McRaven’s directive sent the only copies of the military’s records about the raid to the CIA, which has special authority to prevent the release of “operational files” in ways that often cannot be effectively challenged in federal courts. Under federal rules, transferring government records from one executive agency to another must be approved in writing by the National Archives and Records Administration. According to Archives spokesperson Miriam Kleiman, the Archives was not aware of any request from USSOCOM to transfer its files to the CIA.

The move by McRaven may have come, at least in part, in response to aggressive efforts by Judicial Watch to obtain images of the bin Laden raid that the Obama administration had refused to disclose. On May 4, 2011, Judicial Watch filed a FOIA request with the DOD seeking “all photographs and/or video recordings of Osama (Usama) bin Laden taken during and/or after the U.S. military operation in Pakistan on or about May 1, 2011.” An identical request had been filed on May 3, 2011, with the CIA. When neither the DOD nor the CIA complied with the FOIA requests within the 20 business days as required by law, Judicial Watch, in June 2011, filed its FOIA lawsuits against both agencies.  In the course of the litigation, the DOD denied that it had any documents and did not disclose that it had transferred any documents to the CIA.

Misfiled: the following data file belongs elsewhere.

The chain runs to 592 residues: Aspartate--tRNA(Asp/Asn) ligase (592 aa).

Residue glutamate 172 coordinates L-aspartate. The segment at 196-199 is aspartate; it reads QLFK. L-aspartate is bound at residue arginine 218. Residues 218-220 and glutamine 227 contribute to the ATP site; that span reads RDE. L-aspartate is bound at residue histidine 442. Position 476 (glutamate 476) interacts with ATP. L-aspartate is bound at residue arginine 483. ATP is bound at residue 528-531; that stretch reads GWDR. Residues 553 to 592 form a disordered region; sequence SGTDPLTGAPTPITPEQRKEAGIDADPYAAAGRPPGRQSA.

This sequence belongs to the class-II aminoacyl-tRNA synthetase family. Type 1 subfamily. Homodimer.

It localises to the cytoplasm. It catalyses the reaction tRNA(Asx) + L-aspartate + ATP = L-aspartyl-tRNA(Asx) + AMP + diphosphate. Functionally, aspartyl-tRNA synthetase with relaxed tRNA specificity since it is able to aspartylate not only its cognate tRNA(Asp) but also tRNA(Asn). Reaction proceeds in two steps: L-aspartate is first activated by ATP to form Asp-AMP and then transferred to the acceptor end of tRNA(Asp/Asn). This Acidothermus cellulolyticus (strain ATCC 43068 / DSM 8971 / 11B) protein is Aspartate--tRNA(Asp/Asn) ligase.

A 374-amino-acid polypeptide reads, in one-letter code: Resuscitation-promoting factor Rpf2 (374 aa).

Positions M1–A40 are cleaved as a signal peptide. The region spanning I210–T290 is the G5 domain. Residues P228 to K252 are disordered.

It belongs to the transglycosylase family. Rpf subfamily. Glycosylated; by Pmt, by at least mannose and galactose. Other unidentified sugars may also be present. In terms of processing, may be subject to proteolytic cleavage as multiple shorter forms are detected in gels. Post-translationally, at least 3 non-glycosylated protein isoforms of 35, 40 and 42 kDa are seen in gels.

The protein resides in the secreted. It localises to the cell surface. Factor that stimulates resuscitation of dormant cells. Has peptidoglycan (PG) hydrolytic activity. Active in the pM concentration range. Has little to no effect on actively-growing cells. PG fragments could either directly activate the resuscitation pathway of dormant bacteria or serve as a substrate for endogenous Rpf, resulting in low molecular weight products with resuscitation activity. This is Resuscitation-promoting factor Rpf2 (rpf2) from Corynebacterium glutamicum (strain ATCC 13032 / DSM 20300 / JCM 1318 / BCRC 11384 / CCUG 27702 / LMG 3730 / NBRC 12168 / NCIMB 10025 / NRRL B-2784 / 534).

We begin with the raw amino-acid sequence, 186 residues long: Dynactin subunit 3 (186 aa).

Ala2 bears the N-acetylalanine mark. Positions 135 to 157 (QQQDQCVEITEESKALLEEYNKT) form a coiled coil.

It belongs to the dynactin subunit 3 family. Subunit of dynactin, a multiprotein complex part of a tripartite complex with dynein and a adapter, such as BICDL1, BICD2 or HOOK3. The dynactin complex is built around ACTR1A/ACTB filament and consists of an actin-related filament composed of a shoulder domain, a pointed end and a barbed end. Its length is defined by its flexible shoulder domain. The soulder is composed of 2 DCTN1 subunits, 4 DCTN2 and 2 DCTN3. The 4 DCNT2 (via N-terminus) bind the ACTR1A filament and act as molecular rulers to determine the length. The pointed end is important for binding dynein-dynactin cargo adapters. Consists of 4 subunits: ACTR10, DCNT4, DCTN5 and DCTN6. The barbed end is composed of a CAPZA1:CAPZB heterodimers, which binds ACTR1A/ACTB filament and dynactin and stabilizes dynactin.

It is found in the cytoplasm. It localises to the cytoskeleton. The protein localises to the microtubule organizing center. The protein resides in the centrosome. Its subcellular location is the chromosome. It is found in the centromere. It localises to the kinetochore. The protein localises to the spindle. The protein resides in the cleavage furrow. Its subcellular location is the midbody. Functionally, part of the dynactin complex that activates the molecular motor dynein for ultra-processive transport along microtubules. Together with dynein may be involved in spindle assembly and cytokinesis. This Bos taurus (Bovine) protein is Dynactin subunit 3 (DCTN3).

On April 26, 2012, U.S. District Court Judge James Boasberg accepted the Obama administration arguments, ruling that the images could remain secret while conceding: “Indeed, it makes sense that the more significant an event is to our nation – and the end of bin Laden’s reign of terror certainly ranks high – the more need the public has for full disclosure.” On May 21, 2013, the United States Court of Appeals for the District of Columbia affirmedthe District Court decision while conceding that the documents may not have been properly classified.

On August, 19, 2013, Judicial Watch announced that it had filed a certiorari petition with the Supreme Court of the United States to review the Appeals Court ruling.

“The fact that the Obama administration has gone into a full stonewall mode about this bin Laden document purge raises serious questions as to what it is hiding,” said Judicial Watch President Tom Fitton. “In our experience, government officials with nothing to hide don’t hide things.”

Defense Document Suggests Colonists Fighting British Rule were members of “extremist movement” 

(Washington, DC) – Judicial Watch announced today that it has obtained educational materials from the Department of Defense (DOD) depicting conservative organizations as “hate groups” and advising students to be aware that “many extremists will talk of individual liberties, states’ rights, and how to make the world a better place.” The documents repeatedly cite the leftwing Southern Poverty Law Center (SPLC) as a resource for identifying “hate groups.”